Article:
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This New Electric Jet Engine Can Actually Work Inside The Atmosphere

Plasma-based thrusters are considered a potential form of spacecraft propulsion. These engines font take up too much energy and although they cannot have a lot of velocity due to low energy consumption, they don’t need to be very high due to no air friction in space. With stable acceleration, they may reach higher velocity.

 Also, the emissions of the engine are called “quasi-neutral”. It means that simple ion-electron recombination in the exhaust can be used to extinguish the exhaust plume, removing the need for an electron gun.

Still, the Variable Specific Impulse Magnetoplasma Rocke (VASIMR) VX-200 engine requires 200 kW electrical power to produce 1.12 pounds (5 N) of thrust or 40 kW/N. This huge energy supply could be provided by fission reactors, but it would make the engine too heavy to be sent to space even.  

Also, the plasma can burn up the walls of the container over time as well. These engines are better functional when in space, but they do nothing to offset the orbit expense of chemical rockets.

European Space Agency, Iranian Space Agency, and, NASA are all using such engines.

In 2011, NASA partnered with Busek to launch the first Hall-effect thruster onboard the Tacsat-2 satellite. They are also in use on the NASA Dawn space probe.

Now there is an innovation in the field. A team of Chinese engineers started working on a microwave thruster. This engine will be able to work in Earth’s atmosphere with comparable efficiency and thrust to that of conventional jet engines. 

 This is being done at the Technical Sciences at Wuhan University by using air and electricity instead of regular xenon.

They used a flattened waveguide (a rectangular metal tube) through which the microwaves are focused. Generated by a specially designed 1KW, 2.45-Gh magnetron, the microwaves are sent down the guide that tapers down to half its initial size as it approaches the plasma, and then expands again.

A quartz tube is also placed in a hole in the waveguide at its narrowest point. Air is forced through this tube, then passes through a small section of the waveguide, and then exits the other end of the quartz tube. 

As air enters the tube, it passes over electrodes that are subject to a very high field. This treatment strips electrons off some of the air/gas atoms (mostly nitrogen and oxygen), which creates a low-temperature and low-pressure plasma. Air pressure from the device’s blower at the entry to the tube then ushes the plasma further up the tube until it enters the waveguide. 

Once the plasma is in the waveguide, the charged particles start to oscillate within the microwave field — causing rapid heating. In doing so, the soup of atoms, ions, and electrons collide with one another frequently, spreading the energy from the ions and electrons to the neutral atoms, heating the plasma rapidly.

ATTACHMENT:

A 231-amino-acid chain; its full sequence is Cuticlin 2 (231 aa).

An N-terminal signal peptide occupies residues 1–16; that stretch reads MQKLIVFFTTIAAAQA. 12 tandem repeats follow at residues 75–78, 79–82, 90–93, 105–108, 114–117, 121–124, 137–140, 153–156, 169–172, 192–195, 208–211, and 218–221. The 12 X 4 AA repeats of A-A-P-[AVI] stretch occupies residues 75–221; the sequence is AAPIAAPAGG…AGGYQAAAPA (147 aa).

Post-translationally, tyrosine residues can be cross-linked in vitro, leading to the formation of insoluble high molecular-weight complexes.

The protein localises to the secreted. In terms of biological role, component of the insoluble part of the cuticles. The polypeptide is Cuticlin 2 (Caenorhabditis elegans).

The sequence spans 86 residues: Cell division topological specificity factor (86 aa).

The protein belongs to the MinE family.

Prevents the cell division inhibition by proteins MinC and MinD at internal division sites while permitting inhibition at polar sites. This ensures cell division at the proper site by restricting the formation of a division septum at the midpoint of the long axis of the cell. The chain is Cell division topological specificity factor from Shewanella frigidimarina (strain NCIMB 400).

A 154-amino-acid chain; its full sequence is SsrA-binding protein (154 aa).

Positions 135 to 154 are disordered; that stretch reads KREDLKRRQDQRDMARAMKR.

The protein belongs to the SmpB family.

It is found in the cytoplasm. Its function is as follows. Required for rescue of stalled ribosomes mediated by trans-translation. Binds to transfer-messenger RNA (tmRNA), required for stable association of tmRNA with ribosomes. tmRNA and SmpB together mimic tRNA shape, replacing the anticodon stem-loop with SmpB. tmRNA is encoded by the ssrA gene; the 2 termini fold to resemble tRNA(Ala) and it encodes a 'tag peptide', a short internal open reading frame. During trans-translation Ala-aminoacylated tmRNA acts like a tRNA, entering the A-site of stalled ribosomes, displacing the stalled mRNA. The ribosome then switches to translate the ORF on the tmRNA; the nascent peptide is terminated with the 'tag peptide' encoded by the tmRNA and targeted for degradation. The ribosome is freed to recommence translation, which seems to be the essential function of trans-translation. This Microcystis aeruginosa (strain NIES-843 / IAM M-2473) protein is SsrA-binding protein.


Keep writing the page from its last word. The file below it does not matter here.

As a result, the researchers claim that the plasma rapidly heats to well over 1,000°C. The exhausted hot plasma creates a torch-like flame as the hot gas exits the waveguide, thus generating thrust.

The concern was that the thousand-degree plasma jet produced by the engine would destroy a regular barometer. 

The hollow steel ball used was filled with smaller steel beads to change its weight as and when required. At a certain weight, the thrust would be such that it would counteract the gravitational forces acting on the ball downwards on the exhaust end of the tube, allowing it to be elevated You can check out the real footage of the engine in action here

Owing to the tests, the team found a linear relationship between propulsive force and both microwave power and airflow. 

The engine can pump out a propulsive force at 400 W electrical input, and 1.45 cubic meters of air per hour, was 2.45 pounds of thrust (11 N), representing a conversion of power into thrust at a rate of 6.29 pounds of thrust (28 N)/kW.

Ars Technica points out, that “the airflows are in the region of about 15,000 times lower than those for a full-sized engine. The thrust also must scale by about four orders of magnitude (meaning the power does, too). Extrapolating linear trends over four orders of magnitude is a good way to be disappointed in life.”

People claim that the data points in the study do not show the highest microwave power levels at the highest airspeeds of the prototype. It could suggest some problems with the engine functionality.

If it is executed successfully, it can prove to be a giant leap for the quantum-leap in non-fossil fuel-powered aviation propulsion. 

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